Sam said at November 11, 2013 1:03 AM:

I looked around a little and found this pertaining to the mobs of Rome.

"...Had in the earlier days of Cincinnatus high office been sought for status and fame within Roman society, then the latter days of the Roman republic saw commanders win vast fortunes in loot and governors make millions in perks and bribes in the provinces.

The key to such riches was the Roman electorate and the city of Rome.
Therefore who controlled the Roman mob and who held the pivotal positions of tribunes of the people was now of immense importance..."

There's a lot of bashing of the average guy these days. Yet they don't run anything. The tea party mostly stands for fiscal discipline but the people who run country heap abuse upon them any chance they get. As the above quote proves this has been going on for a looonnnggg time.

Here's a few examples. The unions have been blamed for the down fall of general motors. The guys that ran G.M. didn't have to give those pay and benefit packages. They did so because they were looting the companies, packing their pockets as fast as they could and didn't want the loads of cash they were taking out of the companies to stop. They were not investing in new technology or production for their cars. They were milking past capital. The union workers saw this and said," if you're going to drive G.M. into the ground we want our share".

Was their ever a seething mass of marchers demanding the seventeenth amendment to the United States Constitution? Great striking hoards? Bombings? Panic. No there was not. The people at the top put this in place to control the country. A former sensible system that diffused power. Now capital controls who gets in the Senate. Before the 17th amendment the various State legislatures determined. Power was balanced and the Federal government was never allowed to control all power.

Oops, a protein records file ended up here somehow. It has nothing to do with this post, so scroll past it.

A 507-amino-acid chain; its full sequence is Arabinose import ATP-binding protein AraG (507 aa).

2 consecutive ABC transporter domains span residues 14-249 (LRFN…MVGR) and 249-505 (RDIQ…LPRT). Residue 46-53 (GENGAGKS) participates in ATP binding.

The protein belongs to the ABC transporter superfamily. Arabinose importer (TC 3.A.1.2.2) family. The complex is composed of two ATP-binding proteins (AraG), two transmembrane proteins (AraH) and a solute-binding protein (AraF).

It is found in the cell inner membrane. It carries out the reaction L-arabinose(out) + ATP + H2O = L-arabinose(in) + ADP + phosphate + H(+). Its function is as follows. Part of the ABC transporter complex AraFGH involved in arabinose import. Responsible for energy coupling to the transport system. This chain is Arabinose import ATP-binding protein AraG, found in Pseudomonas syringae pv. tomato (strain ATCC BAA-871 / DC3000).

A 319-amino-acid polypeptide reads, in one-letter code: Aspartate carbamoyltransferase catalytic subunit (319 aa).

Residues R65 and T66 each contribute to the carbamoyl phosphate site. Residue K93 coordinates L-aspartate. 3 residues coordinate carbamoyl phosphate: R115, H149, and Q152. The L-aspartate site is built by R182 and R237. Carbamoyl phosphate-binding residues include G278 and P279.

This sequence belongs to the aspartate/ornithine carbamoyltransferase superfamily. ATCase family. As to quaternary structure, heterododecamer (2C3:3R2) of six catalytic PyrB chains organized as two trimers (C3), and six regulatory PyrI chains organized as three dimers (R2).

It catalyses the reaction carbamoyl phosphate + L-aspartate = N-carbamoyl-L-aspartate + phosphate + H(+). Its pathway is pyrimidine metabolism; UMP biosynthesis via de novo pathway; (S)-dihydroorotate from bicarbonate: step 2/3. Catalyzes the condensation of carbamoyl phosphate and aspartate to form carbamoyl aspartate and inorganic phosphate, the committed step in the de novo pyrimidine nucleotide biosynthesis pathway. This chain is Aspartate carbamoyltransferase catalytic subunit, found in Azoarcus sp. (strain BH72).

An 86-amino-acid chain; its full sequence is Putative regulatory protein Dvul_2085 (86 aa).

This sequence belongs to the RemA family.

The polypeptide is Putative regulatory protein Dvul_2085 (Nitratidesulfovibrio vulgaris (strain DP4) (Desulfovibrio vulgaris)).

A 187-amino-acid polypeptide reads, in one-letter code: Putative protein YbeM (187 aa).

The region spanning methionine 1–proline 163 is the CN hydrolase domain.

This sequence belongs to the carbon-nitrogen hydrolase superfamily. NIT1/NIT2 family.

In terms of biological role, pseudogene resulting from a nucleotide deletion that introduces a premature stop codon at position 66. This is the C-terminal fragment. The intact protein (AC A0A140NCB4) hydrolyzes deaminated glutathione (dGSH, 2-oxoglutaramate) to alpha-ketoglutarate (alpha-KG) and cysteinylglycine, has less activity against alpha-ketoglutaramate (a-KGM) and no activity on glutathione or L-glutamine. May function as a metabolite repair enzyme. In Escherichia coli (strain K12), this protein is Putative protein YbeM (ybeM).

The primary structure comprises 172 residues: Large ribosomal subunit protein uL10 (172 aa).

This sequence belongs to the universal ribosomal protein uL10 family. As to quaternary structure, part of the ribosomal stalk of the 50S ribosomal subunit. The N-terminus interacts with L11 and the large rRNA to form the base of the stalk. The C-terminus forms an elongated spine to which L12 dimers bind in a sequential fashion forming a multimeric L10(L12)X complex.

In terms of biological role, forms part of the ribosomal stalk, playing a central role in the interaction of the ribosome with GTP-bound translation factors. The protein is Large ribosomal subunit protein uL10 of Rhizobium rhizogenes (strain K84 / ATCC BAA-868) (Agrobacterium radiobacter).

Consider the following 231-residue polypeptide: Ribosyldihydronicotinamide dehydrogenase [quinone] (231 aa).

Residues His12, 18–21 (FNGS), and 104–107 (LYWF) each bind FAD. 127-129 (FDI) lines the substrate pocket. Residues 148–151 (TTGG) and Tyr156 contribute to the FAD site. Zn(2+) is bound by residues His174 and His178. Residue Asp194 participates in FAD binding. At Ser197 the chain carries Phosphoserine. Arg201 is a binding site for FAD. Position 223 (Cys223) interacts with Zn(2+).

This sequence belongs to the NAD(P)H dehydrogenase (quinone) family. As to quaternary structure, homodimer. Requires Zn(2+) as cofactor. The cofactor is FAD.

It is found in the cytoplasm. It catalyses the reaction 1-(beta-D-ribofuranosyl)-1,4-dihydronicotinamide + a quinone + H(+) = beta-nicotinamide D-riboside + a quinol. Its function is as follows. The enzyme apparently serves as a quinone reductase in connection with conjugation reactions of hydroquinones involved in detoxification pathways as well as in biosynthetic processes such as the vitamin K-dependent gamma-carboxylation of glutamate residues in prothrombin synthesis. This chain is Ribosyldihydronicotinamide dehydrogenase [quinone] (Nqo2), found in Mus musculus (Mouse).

What about the massive credit card debt? Those evil spending peasants using debt. To buy things I bet! What horror. Of course this problem was solved earlier and only upset by the financial industry. Used to be a cap on interest rates for credit cards. This meant the banks carefully weighed who got credit cards. They removed the cap and debt exploded. Maybe we should go back to the old system.

What about the housing financial crisis? Do any of you remember people marching in the streets so that loans could be given to to those who couldn't pay them? Neither do I. The pressure came from the financial system. Of course now that the whole thing has gone to pot it's those foolish peasants. How dare they buy houses they couldn't afford. Never mind the people passing out the loans scoured every nook and cranny to find people to sign them. I've heard evidence that they lied to some about the terms of the loan so they could get them to sign.

The final indignity. Those irresponsible layabouts, surely criminals all, on food stamps. $80 billion per year and provides food aid to 14 percent of all U.S. households some 47 million people. Damn them all. The audacity of citizens asking the government for food. They should all stop eating. They're too fat anyways. Yet when the banks got in trouble they got an immediate $800 billion. We also know from Rep. Ron Paul they were given another $16 Trillion of essentially interest free loans. The numbers are surely vastly larger. This is only what we've been able to pry from them.

Yet the brilliant Monarchist tell us if only we could get some lay-about with a crown and few hunting lodges to run things everything would be dandy. A handful of Lords in bad dress and some guards with tall fuzzy hats. Nirvana. Yet before the complete federalization of all power in America we foolish peasants did fairly well for ourselves. We even had laws in the States to, God Forbid, keep improvident illiterate people from voting. Some States even had separate Houses of Legislature to represent regions and balance powers. Can't have that. The almighty Fed must rule.